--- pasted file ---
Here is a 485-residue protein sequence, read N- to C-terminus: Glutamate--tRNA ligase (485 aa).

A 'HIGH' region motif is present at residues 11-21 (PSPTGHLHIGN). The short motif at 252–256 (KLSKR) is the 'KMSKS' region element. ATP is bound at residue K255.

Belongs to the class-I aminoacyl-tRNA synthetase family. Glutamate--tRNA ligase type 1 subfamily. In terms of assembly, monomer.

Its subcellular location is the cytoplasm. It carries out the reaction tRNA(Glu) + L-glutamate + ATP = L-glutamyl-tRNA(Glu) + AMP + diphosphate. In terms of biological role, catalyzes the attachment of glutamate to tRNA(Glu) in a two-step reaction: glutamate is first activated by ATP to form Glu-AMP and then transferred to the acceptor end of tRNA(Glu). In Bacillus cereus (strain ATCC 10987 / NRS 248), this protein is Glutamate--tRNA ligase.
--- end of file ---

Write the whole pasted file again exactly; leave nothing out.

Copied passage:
Here is a 485-residue protein sequence, read N- to C-terminus: Glutamate--tRNA ligase (485 aa).

A 'HIGH' region motif is present at residues 11-21 (PSPTGHLHIGN). The short motif at 252–256 (KLSKR) is the 'KMSKS' region element. ATP is bound at residue K255.

Belongs to the class-I aminoacyl-tRNA synthetase family. Glutamate--tRNA ligase type 1 subfamily. In terms of assembly, monomer.

Its subcellular location is the cytoplasm. It carries out the reaction tRNA(Glu) + L-glutamate + ATP = L-glutamyl-tRNA(Glu) + AMP + diphosphate. In terms of biological role, catalyzes the attachment of glutamate to tRNA(Glu) in a two-step reaction: glutamate is first activated by ATP to form Glu-AMP and then transferred to the acceptor end of tRNA(Glu). In Bacillus cereus (strain ATCC 10987 / NRS 248), this protein is Glutamate--tRNA ligase.